A. 4

B. 4.0

C. 5

D. 5.0

E. This line of code will give an error.

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Question 4 Solution

B. 4.0

When evaluating the arithmetic expression 2.0 * (5 / 2), Java will evaluate the expres-
sion inside the parentheses, 5 / 2. When dividing two integers, Java will take ignore the
remainder, so 5 / 2 evaluates to the integer 2, not the double 2.5. This process is called
truncation. The second step in evaluating the expression is evaluating 2.0 * 2. When
multiplying a double and an integer, the result is a double, so the value printed is the double
4.0.

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Question 5

Write Java code to define an integer variable called day, and a String variable called month.
Give month and day appropriate values for your birthday.

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Question 5 Solution

Example solution code:


int day;
String month;
day = 1;
month = "January";

//Note that this can be compressed into two lines by defining the
//variables and giving them an initial value at the same time:

int day = 1;
String month = "January";

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Question 6

Write Java code to create a String variable called firstName, define it to be your first name
as a String. Then define a variable called lastName and define it to be your last name as a
String. Then define a variable called fullName and set it to be your first name followed by
a space followed by your last name. Use the existing variables for your first and last name
and String concatenation to define fullName. Finally, write code to print this text:

Hello, my name is [full name].


There are [number] letters in my name.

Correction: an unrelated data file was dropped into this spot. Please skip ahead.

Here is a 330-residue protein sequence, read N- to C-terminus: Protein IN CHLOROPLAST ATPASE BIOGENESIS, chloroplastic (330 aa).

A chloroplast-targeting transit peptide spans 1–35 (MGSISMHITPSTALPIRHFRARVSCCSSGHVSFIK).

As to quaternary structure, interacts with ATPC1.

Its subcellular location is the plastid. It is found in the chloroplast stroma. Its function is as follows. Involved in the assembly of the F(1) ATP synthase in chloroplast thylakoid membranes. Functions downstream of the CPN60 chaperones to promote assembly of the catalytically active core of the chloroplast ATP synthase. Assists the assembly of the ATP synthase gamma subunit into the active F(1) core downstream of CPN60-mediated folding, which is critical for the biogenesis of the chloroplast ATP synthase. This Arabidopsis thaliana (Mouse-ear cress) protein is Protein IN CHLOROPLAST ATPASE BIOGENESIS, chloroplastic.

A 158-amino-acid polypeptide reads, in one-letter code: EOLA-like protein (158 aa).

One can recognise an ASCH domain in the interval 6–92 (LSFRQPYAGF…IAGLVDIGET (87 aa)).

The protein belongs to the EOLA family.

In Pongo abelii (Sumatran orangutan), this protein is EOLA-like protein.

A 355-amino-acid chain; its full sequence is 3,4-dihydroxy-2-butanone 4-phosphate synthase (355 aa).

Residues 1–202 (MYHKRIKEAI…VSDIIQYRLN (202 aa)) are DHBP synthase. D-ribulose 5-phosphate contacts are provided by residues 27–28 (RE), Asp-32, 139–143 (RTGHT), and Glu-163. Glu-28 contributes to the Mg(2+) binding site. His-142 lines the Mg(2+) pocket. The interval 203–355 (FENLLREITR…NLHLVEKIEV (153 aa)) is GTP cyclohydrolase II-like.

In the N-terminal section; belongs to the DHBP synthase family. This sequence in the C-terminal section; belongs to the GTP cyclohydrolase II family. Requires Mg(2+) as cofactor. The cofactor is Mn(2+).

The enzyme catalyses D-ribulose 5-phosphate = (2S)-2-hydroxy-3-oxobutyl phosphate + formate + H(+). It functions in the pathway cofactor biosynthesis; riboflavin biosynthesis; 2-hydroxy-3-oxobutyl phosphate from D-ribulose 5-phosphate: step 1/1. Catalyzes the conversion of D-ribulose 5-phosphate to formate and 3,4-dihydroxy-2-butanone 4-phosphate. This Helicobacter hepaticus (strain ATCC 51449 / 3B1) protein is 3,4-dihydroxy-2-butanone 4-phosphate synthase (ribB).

Use String concatenation to create the first String to print using the fullName variable, and
use the .length() command on firstName and lastName to calculate the number of letters.

Note: you can concatenate an integer and a String and the integer will be converted to a
String. For example, this expression:

"There are "+ 7 + "days in a week."

will be evaluated as the String:

"There are 7 days in a week."

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Question 6 Solution

Example solution code:


String firstName = "Asser";
String lastName = "Samak";
String fullName = firstName + " " + lastName;

System.out.println("Hello, my name is " + fullName + ".");


int lettersInName = firstName.length() + lastName.length();
System.out.println("There are " + lettersInName
+ " letters in my name.");

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Question 7

Write Java code to define a double variable called fahrenheit and set it to an initial value
between 0 and 100. Then, create a double variable called celsius, and calculate its value
based on the value of fahrenheit. (To convert from Fahrenheit to Celsius, subtract 32,
then multiply by 5, then divide by 9.) Finally, print the final value of celsius.

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Question 7 Solution

Example solution code:


double fahrenheit = 68.0;
double celcius;
celcius = (fahrenheit - 32) * 5 / 9;
System.out.println(celcius);
//With fahrenheit having a value of 68.0, this would print 20.0.